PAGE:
LatinaLista — When it comes to keeping kids in school and actually thinking of college as being a future possibility for them, one would think that all the adults would be on board with that. Yet, an interesting article on edweek.org titled Attitude Adjustment: The Stockton, Calif., district gets serious about lowering–and verifying–its dropout rate illustrates that the kids aren’t always the problem.
Stockton Unified School District Superintendent Anthony Amato
In 2008, the Stockton, CA school district got a new superintendent, Anthony Amato. Amato was determined to turn his new school district around. Since he’s been there, he’s initiated a number of new programs to get kids to stay in school, graduate and basically stay on top of the kids who show signs of dropping out.
For all his work, Amato has received considerable pushback from the community – an editorial in the local paper labeling him “arrogant,” a school board member who accused him of taking credit for past administration’s achievements and the local teachers association who claim that their members were upset that the Superintendent didn’t consult with them before implementing small learning communities at some of the worst performing schools.
All in all, the adults in the community are saying he’s moving too quickly.
But when there is an educational crisis looming overhead and the process to deal with it has traditionally been slow, moving quickly and authoritatively should be refreshing if results are being achieved.
And from the sound of it, while some adults in Stockton may not like the Superintendent’s style, the kids are responding in such a way that it warrants applying some of these methods at other school districts across the country.
Office personnel have also been trained to be more welcoming. Last year, one returning dropout was greeted by a school employee who said, “You again? Why are you even bothering to come back?” Mr. Amato says versions of this happened far too often. “They need to be telling these kids, ‘We’re so glad you’re back!” he says.
Instead of resuming their old course schedules, newly re-enrolled students now meet immediately with their counselors. They map out a customized course schedule…
Broader efforts aimed at all seniors and freshmen also should better support returning dropouts, district pesonnel say, and reduce leaks in the high school pipeline. Those include requiring every senior to develop a plan detailing the courses and credits needed for graduation, and biweekly checks of the grades and attendance of freshmen and seniors, with extra classes or tutoring when needed.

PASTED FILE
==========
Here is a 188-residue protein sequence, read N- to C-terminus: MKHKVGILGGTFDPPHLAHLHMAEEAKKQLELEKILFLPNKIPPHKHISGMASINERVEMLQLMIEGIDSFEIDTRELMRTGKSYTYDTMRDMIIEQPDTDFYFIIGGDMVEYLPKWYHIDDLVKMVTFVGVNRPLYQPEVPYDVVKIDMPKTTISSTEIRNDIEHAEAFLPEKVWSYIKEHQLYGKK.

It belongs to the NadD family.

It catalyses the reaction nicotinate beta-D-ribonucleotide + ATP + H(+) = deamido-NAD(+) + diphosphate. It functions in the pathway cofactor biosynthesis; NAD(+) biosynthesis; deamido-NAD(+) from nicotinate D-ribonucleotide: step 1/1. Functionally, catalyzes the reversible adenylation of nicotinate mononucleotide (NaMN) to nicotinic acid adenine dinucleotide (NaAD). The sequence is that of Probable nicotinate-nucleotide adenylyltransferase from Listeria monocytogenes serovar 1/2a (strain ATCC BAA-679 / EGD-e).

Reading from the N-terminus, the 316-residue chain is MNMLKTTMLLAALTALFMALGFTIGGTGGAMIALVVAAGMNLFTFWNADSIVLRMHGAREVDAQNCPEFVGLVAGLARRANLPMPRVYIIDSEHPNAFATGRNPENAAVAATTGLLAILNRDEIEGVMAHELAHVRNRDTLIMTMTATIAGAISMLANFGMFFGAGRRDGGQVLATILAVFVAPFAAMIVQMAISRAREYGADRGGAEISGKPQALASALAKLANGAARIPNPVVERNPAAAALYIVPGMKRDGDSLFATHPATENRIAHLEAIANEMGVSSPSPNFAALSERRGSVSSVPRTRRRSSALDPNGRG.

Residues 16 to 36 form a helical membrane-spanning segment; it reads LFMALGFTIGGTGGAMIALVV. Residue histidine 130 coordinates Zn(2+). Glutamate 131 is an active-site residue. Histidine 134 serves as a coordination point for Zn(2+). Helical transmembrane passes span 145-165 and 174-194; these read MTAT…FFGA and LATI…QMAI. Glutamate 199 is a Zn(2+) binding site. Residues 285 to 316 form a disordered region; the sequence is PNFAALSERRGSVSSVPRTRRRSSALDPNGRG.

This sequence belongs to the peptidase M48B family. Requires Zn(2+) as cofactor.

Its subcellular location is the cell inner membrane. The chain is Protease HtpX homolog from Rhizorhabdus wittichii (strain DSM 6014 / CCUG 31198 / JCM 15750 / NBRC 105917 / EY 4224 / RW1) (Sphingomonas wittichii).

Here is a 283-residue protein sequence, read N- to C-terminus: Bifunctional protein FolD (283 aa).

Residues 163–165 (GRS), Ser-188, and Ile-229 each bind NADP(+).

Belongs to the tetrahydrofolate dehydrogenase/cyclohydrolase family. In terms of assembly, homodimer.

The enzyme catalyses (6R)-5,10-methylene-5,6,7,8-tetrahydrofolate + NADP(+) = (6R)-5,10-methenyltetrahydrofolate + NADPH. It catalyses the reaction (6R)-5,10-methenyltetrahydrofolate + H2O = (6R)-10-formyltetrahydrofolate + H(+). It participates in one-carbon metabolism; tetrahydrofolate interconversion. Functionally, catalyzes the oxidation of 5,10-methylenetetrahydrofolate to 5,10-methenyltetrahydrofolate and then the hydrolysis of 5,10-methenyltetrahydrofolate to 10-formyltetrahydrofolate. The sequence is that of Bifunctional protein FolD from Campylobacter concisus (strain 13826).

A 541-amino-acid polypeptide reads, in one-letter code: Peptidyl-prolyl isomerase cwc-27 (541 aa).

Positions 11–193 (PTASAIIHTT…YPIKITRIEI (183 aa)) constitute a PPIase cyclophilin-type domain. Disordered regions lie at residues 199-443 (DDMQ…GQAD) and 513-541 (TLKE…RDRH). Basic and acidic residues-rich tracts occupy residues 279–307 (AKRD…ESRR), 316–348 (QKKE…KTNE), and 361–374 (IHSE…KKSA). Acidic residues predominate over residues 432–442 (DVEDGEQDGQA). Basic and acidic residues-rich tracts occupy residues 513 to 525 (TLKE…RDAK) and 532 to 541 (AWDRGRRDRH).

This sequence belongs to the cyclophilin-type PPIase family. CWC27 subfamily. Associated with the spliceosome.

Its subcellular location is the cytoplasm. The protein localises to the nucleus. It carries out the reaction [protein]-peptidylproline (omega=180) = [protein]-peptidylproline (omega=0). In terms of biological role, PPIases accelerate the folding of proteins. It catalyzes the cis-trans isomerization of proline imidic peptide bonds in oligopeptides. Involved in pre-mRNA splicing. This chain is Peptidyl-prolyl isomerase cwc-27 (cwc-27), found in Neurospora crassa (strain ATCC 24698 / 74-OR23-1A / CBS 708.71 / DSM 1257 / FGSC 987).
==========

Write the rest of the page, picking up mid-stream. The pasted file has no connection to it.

Curriculum changes are part of the picture as well. Seeing huge freshman failure rates in algebra and earth science, the district changed its course lineup and brought in programs to help students in those areas. The district introduced a new high school math curriculum, and is training teachers in better delivery of instruction across all subject areas, with particular attention to effective strategies for English-language learners, says Linda C. Luna, the assistant superintendent of curriculum and instruction.
An interesting element in Amato’s approach to keeping kids in school is how he involves the whole community. When the Saturday for the SAT rolled around, Amato arranged with the town’s churches to ring their bells precisely at 6 a.m. – a kind of town alarm clock.
Also, he and his staff worked with local employers of students and got them to rearrange work schedules to accommodate the testing.
Another thing Amato did, that really ticked off teachers, was that he let those seniors who didn’t finish all their credits walk across the stage — with a condition.
Having learned that many seniors dropped out because they found out about credit shortages at the last minute, Mr. Amato offered second-chance strategies. Those within striking distance of graduation could “buy back” missed time with supervised study outside of school hours, a practice that some teachers reportedly resented because it seemed an unfair shortcut.
Seniors who could graduate by attending summer school were allowed to walk through the ceremony on a signed promise that they’d finish their work that summer. To cement that promise, Mr. Amato imposed an unusual condition: Unless 80 percent of those teenagers showed up for the summer work, no future students could attend graduation on the pledge to complete work in the summer. Word got out. Peer and family pressure apparently set in. Eighty-four percent of those students completed their required work.
These are just a few examples of what Amato is doing. That he is seen as being arrogant, unilateral and, dare we say, a real leader in implementing change is to his credit.
Amato is showing that being a leader is not a popular position. If it were and everyone agreed with that person, there would be no real leadership because nothing new or innovative was being tried.
People, a.k.a. adults, like the traditional, the same-old-same-old, and as an educator, those are the ones who are really holding our kids back.
If we want to reform education in this country, the tactics of educators like Amato need to be studied, replicated and implemented.
There’s not a moment to lose.
Zenaida Magana, 16, a junior at Edison High School, sees the difference. When excessive absences caused her to be dropped from the school roster last year, a police officer came to her house. When she returned, she got a kindly lecture from her guidance counselor about the importance of her education. In contrast, no one from the school even called when a friend of hers skipped out two years ago.
“I feel like they are looking out for us, and they actually want us to get an education,” Zenaida says.